By Jan Dirk Blom
The Dictionary of Hallucinations is an alphabetical directory of matters relating hallucinations and different misperceptions. they are often approximately divided into 5 categories:
1. Definitions of person hallucinatory symptoms
2. health conditions and elements linked to the mediation of hallucinations
3. Definitions of the phrases hallucination and phantasm by means of vital historic authors
4. historic figures who're identified to have skilled hallucinations
5. Miscellaneous issues.
Each of the definitions of person hallucinatory signs contains:
- a definition of the term
- its etymological origin
- the yr of creation (if known)
- a connection with the writer or authors who brought the time period (if known)
- a description of the present use
- a short clarification of the etiology and pathophysiology of the symptom to hand (if known)
- references to comparable terms
- references to the literature.
Jan Dirk Blom, M.D., Ph.D., is a medical psychiatrist, focusing on the sector of psychotic problems. He holds a Ph.D. from the Philosophy division of the college of Leiden, at the deconstruction of the biomedical schizophrenia notion. he's at the moment interested by a collaborative undertaking with the collage of Utrecht, on version established and version loose analyses of fMRI activation styles acquired from people with verbal auditory hallucinations, and an experimental therapy approach with fMRI-guided repetitive transcranial magnetic stimulation.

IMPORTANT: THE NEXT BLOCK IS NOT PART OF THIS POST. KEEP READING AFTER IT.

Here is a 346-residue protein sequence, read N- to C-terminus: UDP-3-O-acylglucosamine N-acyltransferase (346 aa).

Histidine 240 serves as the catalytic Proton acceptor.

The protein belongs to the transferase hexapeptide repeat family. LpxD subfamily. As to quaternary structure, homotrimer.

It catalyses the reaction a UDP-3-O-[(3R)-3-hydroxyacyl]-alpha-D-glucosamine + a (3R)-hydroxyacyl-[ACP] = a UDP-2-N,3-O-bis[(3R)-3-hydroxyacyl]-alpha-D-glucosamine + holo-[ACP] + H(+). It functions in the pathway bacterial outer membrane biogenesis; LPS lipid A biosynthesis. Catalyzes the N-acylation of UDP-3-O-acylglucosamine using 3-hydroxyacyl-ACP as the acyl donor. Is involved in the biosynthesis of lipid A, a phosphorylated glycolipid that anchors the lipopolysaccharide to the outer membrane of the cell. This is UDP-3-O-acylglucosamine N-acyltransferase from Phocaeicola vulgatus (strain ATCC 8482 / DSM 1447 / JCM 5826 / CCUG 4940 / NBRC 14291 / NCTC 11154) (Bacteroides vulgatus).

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Extra resources for A Dictionary of Hallucinations
H. (1978). The anatomy of hallucinations. Chicago, IL: Nelson-Hall. H. (1997). Healing the mind. A history of psychiatry from antiquity to the present. W. Norton & Company. Alucinatio Fig. 4 Alois Alzheimer see Hallucination. Alusia The term alusia comes from the Greek verb aluein, which means to wander, to be distraught, to be beside oneself, or to be outrageous. It was introduced in or shortly before 1823 by the British surgeon John Mason Good (1764–1827) as a generic term for ∗ illusions and hallucinations.
Amphetamine Psychosis and Amphetamine-Induced Hallucinations Amphetamine is known under many names, including amp, crystal, phenylisopropylamine, speed, sulph, sulphate, and whizz. The name amphetamine is an acronym of alpha-methylphenyl-ethylamine. It is used to denote a subgroup of the CNS stimulants, as well as a prototype of that subgroup called racemic amphetamine, or simply amphetamine. As a group, amphetamines are classified as alkaloids of the phenethylamine group. They are closely related in chemical structure and pharmacology to other sympathomimetic amines such as norepinephrine and ∗ ephedrine.
1976). A query regarding the possible hallucinogenic effects of ant ingestion in south-central California. Journal of California Anthropology, 3, 78–81. Rudgley, R. (1998). The encyclopaedia of psychoactive substances. London: Little, Brown and Company. Antipsychotics and Hallucinations The term antipsychotic is used as a synonym for the terms neuroleptic and major tranquilizer. All three terms refer to a group of psychotropic substances with varying chemical structures that have a broad range of effects upon the CNS, the peripheral nervous system, and various other tracts.
A Dictionary of Hallucinations by Jan Dirk Blom